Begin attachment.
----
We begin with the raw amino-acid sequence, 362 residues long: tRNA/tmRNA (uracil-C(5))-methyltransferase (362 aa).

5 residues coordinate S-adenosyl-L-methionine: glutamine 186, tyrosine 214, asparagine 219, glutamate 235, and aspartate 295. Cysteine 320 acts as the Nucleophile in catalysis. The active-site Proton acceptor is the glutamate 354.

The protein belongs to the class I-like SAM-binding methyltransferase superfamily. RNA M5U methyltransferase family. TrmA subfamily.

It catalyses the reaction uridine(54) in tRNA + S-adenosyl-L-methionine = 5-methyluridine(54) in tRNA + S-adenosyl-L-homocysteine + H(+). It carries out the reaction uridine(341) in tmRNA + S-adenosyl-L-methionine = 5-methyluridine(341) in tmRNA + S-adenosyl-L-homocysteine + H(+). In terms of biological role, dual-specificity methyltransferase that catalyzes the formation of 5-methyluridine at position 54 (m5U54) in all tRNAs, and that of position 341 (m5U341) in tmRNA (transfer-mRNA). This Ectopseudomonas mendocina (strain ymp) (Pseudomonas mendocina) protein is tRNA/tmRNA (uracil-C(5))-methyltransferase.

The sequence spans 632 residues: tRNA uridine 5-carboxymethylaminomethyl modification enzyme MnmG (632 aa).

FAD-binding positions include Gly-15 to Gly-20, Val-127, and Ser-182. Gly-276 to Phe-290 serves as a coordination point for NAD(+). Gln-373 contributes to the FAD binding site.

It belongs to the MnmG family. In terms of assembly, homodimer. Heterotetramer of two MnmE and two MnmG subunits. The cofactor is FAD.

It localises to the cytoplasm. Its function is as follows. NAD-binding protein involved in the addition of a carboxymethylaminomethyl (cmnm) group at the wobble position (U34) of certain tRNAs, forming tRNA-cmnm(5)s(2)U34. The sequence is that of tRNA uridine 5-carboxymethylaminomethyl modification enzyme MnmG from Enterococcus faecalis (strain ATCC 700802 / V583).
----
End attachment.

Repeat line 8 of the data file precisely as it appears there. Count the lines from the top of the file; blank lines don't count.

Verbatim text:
It localises to the cytoplasm. Its function is as follows. NAD-binding protein involved in the addition of a carboxymethylaminomethyl (cmnm) group at the wobble position (U34) of certain tRNAs, forming tRNA-cmnm(5)s(2)U34. The sequence is that of tRNA uridine 5-carboxymethylaminomethyl modification enzyme MnmG from Enterococcus faecalis (strain ATCC 700802 / V583).